Yesterday I went to see Pitch Perfect with my sister and realized that we are really not okay with fat people in this country. More specifically in the media. It’s not a shocking statement, and I think we all suspected that, but seriously. Hollywood. The hell?
Let me back up. Pitch Perfect is a hilarious sports movie type flick about competitive college acapella, which is totally a thing and may have been a major part of my college experience. It follows Beca (Anna Kendrick), a fiercely independent only slightly damaged college Freshman who gets pulled into the world of acapella and finds herself revitalizing the all women’s group on campus.
When I say it’s like a sports movie, I mean that the film follows a pretty standard rise and fall and rise again pattern. First, Beca joins the “Barden Bellas”, who failed at nationals last year due to some projectile stress vomiting. Next, she and the other new recruits try to shake up the game. A battle for the soul of the group ensues, culminating when Beca faces insurmountable setbacks in her quest to win at acapella, and quits. But the group, lost without her, rallies and when Beca rejoins them, they surge to the finish line!
So, you know, every sports movie ever. Especially Bring It On. I’m just saying.
That in and of itself isn’t super interesting, though. The plot, hilarious though it may be, isn’t all that original. It’s a very familiar pattern. What makes the film stand out is the really spectacular jokes. From Brittany Snow’s vocal “nodes” to Elizabeth Banks’ really terrifying commentary to absolutely everything that the other members of the Bellas say, the jokes are what make the film. And that’s good. It’s a comedy for crying out loud.
Standout in the jokes department is Rebel Wilson’s Fat Amy, and here is where I start to take issue with things. Because, yes, Rebel Wilson is freaking hilarious and I have loved her in everything I’ve ever seen her in, but don’t you think a few too many of the jokes in the movie are about how fat she is?
Fat Amy, so called because she decided to call herself that before anyone else could, is a loud, proud, sexually confident singer, who happens to be completely insane and totally awesome. Seriously. She’s amazing. It’s just that every once in a while the movie reminds us that we’re not really laughing with Fat Amy, we’re laughing at her.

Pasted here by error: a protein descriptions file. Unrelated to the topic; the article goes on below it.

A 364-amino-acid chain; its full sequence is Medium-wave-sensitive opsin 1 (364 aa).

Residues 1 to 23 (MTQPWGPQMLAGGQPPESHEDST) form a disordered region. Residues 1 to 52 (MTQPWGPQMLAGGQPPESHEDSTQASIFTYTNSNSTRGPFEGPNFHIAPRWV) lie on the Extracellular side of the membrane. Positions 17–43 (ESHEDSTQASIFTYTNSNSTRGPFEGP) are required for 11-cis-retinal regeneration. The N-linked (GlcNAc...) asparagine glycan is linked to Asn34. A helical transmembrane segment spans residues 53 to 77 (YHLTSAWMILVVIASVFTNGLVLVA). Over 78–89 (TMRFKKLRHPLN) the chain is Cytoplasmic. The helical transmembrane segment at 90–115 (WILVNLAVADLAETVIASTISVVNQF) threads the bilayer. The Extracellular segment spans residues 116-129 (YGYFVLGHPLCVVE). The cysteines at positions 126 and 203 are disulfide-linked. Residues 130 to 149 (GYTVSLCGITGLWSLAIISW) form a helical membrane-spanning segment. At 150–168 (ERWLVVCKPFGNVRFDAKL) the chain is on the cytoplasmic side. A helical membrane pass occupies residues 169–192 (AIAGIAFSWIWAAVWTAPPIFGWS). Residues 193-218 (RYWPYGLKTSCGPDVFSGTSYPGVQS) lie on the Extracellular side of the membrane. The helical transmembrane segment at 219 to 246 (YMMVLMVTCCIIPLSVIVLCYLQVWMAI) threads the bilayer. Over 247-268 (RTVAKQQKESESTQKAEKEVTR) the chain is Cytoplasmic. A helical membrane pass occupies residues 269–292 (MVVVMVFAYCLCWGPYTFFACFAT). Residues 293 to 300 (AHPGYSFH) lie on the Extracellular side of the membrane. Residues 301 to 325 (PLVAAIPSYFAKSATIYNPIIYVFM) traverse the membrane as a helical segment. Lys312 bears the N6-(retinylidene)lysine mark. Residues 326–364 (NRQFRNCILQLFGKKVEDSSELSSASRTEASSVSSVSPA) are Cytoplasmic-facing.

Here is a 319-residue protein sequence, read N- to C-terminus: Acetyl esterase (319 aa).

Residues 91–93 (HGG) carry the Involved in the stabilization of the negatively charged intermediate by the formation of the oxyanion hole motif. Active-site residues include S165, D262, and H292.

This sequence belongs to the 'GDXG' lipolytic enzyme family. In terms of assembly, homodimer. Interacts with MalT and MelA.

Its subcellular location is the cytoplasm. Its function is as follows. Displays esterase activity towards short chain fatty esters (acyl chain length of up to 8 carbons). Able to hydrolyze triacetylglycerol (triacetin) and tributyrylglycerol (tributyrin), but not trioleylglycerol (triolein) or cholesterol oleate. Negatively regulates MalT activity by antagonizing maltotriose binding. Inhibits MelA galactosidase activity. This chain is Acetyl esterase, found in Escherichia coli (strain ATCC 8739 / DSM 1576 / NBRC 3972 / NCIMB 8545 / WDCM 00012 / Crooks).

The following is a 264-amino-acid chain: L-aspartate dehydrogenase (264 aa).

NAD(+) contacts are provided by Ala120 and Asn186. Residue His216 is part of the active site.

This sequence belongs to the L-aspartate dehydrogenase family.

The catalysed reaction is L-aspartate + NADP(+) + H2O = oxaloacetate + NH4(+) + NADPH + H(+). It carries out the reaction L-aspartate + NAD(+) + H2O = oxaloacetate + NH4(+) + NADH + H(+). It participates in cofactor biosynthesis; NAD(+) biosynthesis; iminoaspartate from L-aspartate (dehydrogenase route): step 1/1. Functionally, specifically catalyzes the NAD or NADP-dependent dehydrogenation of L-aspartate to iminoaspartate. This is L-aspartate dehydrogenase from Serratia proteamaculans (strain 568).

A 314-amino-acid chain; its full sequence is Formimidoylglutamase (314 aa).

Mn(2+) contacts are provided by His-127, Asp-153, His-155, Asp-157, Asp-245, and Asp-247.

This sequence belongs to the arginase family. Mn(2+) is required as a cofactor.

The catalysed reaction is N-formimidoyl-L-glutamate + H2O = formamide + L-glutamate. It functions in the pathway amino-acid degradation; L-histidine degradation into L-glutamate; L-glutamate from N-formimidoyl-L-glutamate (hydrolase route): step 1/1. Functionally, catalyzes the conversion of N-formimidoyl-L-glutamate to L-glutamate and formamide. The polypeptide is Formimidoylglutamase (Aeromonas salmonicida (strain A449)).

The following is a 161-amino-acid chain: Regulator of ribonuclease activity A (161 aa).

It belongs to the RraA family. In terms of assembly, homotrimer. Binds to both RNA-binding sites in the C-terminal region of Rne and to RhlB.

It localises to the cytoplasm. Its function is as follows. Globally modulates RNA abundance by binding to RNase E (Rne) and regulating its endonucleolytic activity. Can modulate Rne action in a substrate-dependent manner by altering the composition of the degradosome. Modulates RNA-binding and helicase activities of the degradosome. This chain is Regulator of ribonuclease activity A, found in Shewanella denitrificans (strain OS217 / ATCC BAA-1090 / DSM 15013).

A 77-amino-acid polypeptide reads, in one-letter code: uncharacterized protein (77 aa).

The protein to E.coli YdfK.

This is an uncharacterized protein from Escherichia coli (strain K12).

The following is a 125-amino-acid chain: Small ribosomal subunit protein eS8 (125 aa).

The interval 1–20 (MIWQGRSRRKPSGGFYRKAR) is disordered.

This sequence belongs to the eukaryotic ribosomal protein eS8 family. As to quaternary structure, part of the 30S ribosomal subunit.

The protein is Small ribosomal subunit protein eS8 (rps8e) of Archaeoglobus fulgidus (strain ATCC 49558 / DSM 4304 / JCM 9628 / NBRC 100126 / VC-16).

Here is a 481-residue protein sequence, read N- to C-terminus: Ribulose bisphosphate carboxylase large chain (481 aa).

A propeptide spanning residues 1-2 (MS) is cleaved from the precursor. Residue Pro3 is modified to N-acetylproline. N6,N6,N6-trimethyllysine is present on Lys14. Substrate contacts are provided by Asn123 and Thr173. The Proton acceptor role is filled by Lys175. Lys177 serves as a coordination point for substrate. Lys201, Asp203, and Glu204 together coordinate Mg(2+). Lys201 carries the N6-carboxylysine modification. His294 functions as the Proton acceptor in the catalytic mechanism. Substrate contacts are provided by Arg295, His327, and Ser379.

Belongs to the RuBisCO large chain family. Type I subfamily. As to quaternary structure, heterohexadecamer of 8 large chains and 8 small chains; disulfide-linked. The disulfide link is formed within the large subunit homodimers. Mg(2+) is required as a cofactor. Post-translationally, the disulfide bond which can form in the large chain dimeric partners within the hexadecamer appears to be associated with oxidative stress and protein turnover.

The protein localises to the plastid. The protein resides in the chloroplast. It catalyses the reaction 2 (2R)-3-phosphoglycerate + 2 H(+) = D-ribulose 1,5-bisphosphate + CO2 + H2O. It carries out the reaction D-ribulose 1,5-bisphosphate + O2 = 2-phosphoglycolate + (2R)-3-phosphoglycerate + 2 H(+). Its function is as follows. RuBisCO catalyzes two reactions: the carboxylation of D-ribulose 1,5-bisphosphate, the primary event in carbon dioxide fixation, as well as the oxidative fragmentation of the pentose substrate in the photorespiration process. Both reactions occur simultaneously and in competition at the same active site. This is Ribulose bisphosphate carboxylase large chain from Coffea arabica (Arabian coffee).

Like when the whole team does cardio to prepare for their dance routines. Fat Amy decides to do “horizontal running” and appears constantly out of breath. On its own? Hilarious. In context? A little less so. Like when the guy on the opposing team tells her that she’s ugly. Or when the former Bella’s comment about how ugly the team is this year, consisting as it does of a bunch of insanely attractive people, and a few average looking people. Or when we’re supposed to laugh and be shocked because Fat Amy is surrounded by really hot guys on spring break.
I get it. It’s a comedy, and it’s funny. It is seriously funny, I’m not denying that. But I dislike the culture it perpetuates. The idea that large women are only funny if we’re laughing at them about their weight. Fat Amy can’t just be confident, she has to be absolutely insane with overconfidence. She can’t just have a healthy sexual appetite, she has to be crazy oversexual. She’s can’t be a funny character who happens to be fat, she’s Fat Amy.
It’s what I’ve come to think of as “Melissa McCarthy” syndrome. The idea that a fat woman is never a woman who happens to be fat, but is instead a fat woman. That her fatness is somehow integral to her identity. If you recall in Bridesmaids, this was kind of a thing. McCarthy’s character was milked for humor related to how undesirable she was, and yet how interested she was in sex. It was funny because she was so ugly, right? Her confidence was misplaced because obviously that woman was a loser, right?
It felt like I was being slapped repeatedly in the face with a reminder of how much it must suck to be fat and how epic it is to be skinny. Which, come on. Really?
Right now Rebel Wilson’s career is kind of standing on this kind of fat humor, and I feel like it’s pulling her back. I mean, kudos to her for being willing to do this kind of movie, and I definitely don’t mind seeing her in big ticket flicks, but I want to see her play someone who’s more than her weight for once. Rebel, honey, you’re better than this. Really.
And the new Melissa McCarthy movie, Identity Thief? Just looks like more of the same. Ick.
|Go watch the movie because it's hilarious.|